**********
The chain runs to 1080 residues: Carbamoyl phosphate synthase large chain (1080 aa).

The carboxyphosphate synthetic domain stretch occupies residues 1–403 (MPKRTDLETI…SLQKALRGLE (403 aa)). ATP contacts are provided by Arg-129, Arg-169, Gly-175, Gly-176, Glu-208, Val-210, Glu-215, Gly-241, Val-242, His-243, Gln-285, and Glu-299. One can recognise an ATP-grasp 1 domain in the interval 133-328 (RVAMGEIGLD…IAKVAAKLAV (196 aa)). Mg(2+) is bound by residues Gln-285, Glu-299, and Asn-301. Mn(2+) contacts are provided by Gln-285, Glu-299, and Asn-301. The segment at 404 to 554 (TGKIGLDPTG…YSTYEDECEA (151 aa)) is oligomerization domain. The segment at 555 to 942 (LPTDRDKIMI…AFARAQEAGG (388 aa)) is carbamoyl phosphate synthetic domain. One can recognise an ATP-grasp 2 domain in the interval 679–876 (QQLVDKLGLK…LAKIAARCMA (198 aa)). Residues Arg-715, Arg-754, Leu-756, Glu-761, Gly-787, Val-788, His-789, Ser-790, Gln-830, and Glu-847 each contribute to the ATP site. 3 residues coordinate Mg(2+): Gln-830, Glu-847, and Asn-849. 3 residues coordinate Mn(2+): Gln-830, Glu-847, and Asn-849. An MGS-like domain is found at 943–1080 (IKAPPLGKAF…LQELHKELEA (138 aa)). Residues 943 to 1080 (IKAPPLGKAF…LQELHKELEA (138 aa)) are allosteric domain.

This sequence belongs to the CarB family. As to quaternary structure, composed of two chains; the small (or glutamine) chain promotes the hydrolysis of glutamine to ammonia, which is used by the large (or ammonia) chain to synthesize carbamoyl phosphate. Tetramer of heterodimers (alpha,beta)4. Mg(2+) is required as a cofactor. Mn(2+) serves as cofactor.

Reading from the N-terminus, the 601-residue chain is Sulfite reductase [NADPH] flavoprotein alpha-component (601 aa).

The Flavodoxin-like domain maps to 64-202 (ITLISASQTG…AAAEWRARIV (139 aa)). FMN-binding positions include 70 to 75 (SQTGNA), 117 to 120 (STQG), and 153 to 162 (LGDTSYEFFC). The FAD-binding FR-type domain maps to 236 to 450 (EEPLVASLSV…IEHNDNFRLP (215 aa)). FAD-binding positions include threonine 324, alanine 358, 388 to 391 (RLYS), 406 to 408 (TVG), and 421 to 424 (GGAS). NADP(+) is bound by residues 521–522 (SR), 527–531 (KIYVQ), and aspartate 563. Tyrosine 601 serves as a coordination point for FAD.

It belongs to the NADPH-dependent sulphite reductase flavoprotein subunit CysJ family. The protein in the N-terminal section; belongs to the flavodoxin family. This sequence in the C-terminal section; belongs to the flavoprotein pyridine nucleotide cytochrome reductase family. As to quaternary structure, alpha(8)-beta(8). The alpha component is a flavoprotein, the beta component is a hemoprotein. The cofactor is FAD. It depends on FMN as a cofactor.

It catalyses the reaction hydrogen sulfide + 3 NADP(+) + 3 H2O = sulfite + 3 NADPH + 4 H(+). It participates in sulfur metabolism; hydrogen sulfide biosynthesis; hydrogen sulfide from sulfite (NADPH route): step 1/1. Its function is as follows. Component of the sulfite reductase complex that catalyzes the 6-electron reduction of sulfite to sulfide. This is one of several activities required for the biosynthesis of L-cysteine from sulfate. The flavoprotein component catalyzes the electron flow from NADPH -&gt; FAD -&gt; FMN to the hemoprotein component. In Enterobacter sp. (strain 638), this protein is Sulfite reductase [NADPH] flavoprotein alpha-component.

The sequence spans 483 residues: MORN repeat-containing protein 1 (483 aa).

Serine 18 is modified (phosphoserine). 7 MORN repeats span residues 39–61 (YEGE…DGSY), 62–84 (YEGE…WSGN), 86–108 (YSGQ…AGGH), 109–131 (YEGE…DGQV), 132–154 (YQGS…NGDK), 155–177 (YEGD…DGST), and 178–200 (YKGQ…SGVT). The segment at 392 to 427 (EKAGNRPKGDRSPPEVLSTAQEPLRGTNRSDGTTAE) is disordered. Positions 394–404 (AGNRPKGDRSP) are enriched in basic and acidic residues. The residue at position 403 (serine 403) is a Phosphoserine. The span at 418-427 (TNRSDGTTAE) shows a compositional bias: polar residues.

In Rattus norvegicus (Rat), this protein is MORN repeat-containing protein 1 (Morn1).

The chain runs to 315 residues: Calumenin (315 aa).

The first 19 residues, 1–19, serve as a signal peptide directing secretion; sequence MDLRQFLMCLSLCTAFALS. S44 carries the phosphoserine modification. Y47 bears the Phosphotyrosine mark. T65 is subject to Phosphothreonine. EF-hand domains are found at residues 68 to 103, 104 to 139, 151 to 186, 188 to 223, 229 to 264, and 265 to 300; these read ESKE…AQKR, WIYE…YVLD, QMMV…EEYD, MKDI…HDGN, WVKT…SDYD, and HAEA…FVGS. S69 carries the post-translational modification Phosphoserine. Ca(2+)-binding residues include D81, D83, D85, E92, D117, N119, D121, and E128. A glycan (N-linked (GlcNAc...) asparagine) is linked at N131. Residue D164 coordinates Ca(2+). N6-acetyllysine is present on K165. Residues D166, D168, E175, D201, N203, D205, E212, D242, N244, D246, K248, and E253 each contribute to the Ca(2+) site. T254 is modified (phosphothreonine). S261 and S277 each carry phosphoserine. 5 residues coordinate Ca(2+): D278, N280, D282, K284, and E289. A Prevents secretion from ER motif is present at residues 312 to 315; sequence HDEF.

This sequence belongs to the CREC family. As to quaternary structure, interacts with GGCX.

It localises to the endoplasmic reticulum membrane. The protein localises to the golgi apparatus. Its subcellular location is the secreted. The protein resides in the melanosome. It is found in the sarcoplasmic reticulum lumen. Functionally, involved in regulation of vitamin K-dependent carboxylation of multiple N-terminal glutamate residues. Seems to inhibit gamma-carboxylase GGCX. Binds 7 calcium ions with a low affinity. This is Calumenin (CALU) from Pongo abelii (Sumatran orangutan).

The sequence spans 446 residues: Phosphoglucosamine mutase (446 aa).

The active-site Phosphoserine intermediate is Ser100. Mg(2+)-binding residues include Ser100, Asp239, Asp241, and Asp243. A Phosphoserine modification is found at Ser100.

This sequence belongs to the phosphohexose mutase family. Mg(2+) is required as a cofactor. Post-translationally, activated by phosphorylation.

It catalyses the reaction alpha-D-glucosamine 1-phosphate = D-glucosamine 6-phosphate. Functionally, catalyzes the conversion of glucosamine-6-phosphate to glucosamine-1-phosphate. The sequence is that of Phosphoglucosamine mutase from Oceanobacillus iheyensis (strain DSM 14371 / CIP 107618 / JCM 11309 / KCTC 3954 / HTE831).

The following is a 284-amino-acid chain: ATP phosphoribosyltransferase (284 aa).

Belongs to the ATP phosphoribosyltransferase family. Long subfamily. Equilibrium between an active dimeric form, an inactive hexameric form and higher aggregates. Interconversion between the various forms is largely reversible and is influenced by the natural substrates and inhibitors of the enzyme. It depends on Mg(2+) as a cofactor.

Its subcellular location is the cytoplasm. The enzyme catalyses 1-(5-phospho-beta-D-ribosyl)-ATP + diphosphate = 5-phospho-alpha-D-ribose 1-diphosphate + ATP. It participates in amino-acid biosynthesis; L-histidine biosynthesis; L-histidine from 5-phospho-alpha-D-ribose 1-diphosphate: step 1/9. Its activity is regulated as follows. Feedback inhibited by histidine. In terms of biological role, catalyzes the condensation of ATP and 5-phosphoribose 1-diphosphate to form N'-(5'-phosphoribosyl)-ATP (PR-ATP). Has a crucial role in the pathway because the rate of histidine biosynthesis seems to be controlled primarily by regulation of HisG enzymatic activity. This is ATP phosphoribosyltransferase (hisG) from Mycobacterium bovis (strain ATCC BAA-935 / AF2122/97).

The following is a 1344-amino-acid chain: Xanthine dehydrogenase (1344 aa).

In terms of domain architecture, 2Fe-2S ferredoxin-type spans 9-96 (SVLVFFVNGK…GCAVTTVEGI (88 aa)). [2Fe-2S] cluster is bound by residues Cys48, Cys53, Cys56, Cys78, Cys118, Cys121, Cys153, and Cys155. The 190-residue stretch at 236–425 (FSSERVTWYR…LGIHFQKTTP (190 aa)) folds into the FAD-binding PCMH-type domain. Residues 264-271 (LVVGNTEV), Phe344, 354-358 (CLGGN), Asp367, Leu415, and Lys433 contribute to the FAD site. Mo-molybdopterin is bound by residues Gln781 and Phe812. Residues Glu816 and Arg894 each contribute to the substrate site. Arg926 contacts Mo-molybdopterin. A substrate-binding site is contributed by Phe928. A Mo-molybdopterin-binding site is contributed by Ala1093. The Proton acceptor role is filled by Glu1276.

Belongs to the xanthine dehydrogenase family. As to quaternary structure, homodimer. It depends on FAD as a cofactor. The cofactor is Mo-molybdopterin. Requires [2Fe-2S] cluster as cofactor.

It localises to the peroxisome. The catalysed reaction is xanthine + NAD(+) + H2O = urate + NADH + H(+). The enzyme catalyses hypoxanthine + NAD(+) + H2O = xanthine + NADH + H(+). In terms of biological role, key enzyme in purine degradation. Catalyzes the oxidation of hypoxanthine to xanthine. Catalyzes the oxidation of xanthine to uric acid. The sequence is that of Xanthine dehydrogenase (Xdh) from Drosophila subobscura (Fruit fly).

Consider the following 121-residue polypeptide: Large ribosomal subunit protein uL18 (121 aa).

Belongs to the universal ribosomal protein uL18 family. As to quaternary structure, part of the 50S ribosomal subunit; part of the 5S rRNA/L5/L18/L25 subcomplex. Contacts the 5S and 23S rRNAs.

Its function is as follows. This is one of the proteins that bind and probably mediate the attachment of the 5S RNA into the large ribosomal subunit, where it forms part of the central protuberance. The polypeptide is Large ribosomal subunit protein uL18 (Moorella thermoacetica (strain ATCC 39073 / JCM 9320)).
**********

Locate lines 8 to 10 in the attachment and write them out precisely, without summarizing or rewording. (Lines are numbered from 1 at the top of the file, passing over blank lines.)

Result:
The sequence spans 483 residues: MORN repeat-containing protein 1 (483 aa).

Serine 18 is modified (phosphoserine). 7 MORN repeats span residues 39–61 (YEGE…DGSY), 62–84 (YEGE…WSGN), 86–108 (YSGQ…AGGH), 109–131 (YEGE…DGQV), 132–154 (YQGS…NGDK), 155–177 (YEGD…DGST), and 178–200 (YKGQ…SGVT). The segment at 392 to 427 (EKAGNRPKGDRSPPEVLSTAQEPLRGTNRSDGTTAE) is disordered. Positions 394–404 (AGNRPKGDRSP) are enriched in basic and acidic residues. The residue at position 403 (serine 403) is a Phosphoserine. The span at 418-427 (TNRSDGTTAE) shows a compositional bias: polar residues.

In Rattus norvegicus (Rat), this protein is MORN repeat-containing protein 1 (Morn1).